|US20060256963 *||May 13, 2005||Nov 16, 2006||Research In Motion Limited||Key masking for cryptographic processes|
|US20060288239 *||Apr 21, 2004||Dec 21, 2006||Francesco Pessolano||Electronic circuit device for cryptographic applications|
|US20070053509 *||Jul 11, 2006||Mar 8, 2007||Farhad Pezeshki||Method and apparatus for minimizing differential power attacks on processors|
|US20070160196 *||Jan 21, 2005||Jul 12, 2007||Koninklijke Philips Electronics N.V.||Protection against power anlysis attacks|
|US20070211890 *||Mar 7, 2006||Sep 13, 2007||Research In Motion Limited||Table splitting for cryptographic processes|
|US20080019507 *||Jun 29, 2007||Jan 24, 2008||Incard S.A.||Method for Protecting IC Cards Against Power Analysis Attacks|
|US20080260146 *||May 16, 2006||Oct 23, 2008||Nxp B.V.||Electronic Circuit Arrangement and Method of Operating Such Electronic Circuit|
|US20090262930 *||Jun 30, 2009||Oct 22, 2009||Certicom Corp||Method for strengthening the implementation of ecdsa against power analysis|
|US20090313461 *||Jun 16, 2008||Dec 17, 2009||Infineon Technologies Ag||Circuit with a plurality of modes of operation|
|US20100278334 *||Jul 15, 2010||Nov 4, 2010||Certicom Corp.||Method and apparatus for minimizing differential power attacks on processors|
|US20110194694 *||Mar 7, 2011||Aug 11, 2011||Certicom Corp.||Accelerated Verification of Digital Signatures and Public Keys|
|US20110234307 *||Mar 24, 2011||Sep 29, 2011||Stmicroelectronics (Rousset) Sas||Countermeasure method and device against an attack by fault injection in an electronic microcircuit|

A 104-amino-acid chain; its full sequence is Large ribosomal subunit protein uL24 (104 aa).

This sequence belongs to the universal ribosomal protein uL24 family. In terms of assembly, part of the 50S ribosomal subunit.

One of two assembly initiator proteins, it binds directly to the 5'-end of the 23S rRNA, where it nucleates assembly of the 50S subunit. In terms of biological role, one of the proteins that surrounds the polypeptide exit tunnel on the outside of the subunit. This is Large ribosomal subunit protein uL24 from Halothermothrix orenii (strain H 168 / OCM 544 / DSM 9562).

|US20120327819 *||Mar 3, 2011||Dec 27, 2012||Zte Corporation||Implementation method and system, main control device and smart card for information transmission|
|US20130073867 *||Sep 14, 2012||Mar 21, 2013||Certicom Corp.||Method for strengthening the implementation of ecdsa against power analysis|
|US20150039910 *||Jul 31, 2014||Feb 5, 2015||Fairchild Semiconductor Corporation||Side channel power attack defense with pseudo random clock operation|
|WO2004027688A2 *||Sep 19, 2003||Apr 1, 2004||Stmicroelectronics Sa||Power supply for an asynchronous data treatment circuit|
|WO2004027688A3 *||Sep 19, 2003||May 13, 2004||St Microelectronics Sa||Power supply for an asynchronous data treatment circuit|
|WO2004095366A1 *||Apr 21, 2004||Nov 4, 2004||Koninklijke Philips Electronics N.V.||Electronic circuit device for cryptographic applications|
|WO2004095430A3 *||Feb 26, 2004||Feb 24, 2005||Christopher G Tarnovsky||System for testing, verifying legitimacy of smart card in-situ and for storing data therein|
|WO2004109888A2 *||May 26, 2004||Dec 16, 2004||Intel Corporation||System to control integrated circuit resonance|
|WO2004109888A3 *||May 26, 2004||Apr 14, 2005||Intel Corp||System to control integrated circuit resonance|
|WO2006067665A1||Dec 12, 2005||Jun 29, 2006||Philips Intellectual Property & Standards Gmbh||Data processing device and method for operating such data processing device|
|WO2011117781A1 *||Mar 16, 2011||Sep 29, 2011||Stmicroelectronics (Rousset) Sas||Countermeasure method and device for protecting data circulating in electronic microcircuit|
|U.S. Classification||235/492, 713/194|
|International Classification||G06F21/00, G06K19/073|
|Cooperative Classification||H04L9/08, G06F21/755, G06K19/073, H04L9/003|
|European Classification||H04L9/00, G06F21/55C2, G06K19/073|
|Jun 14, 1999||AS||Assignment|
Owner name: MICROSOFT CORPORATION, WASHINGTON
Free format text: ASSIGNMENT OF ASSIGNORS INTEREST;ASSIGNOR:ODINAK, GILAD;REEL/FRAME:010037/0174
Effective date: 19990610
|Nov 12, 2002||CC||Certificate of correction|
|Dec 27, 2005||FPAY||Fee payment|
Year of fee payment: 4
|Dec 16, 2009||FPAY||Fee payment|
Year of fee payment: 8
|Feb 21, 2014||REMI||Maintenance fee reminder mailed|
|Jul 16, 2014||LAPS||Lapse for failure to pay maintenance fees|
|Sep 2, 2014||FP||Expired due to failure to pay maintenance fee|
Effective date: 20140716
|Dec 9, 2014||AS||Assignment|
Owner name: MICROSOFT TECHNOLOGY LICENSING, LLC, WASHINGTON
Free format text: ASSIGNMENT OF ASSIGNORS INTEREST;ASSIGNOR:MICROSOFT CORPORATION;REEL/FRAME:034541/0001
Effective date: 20141014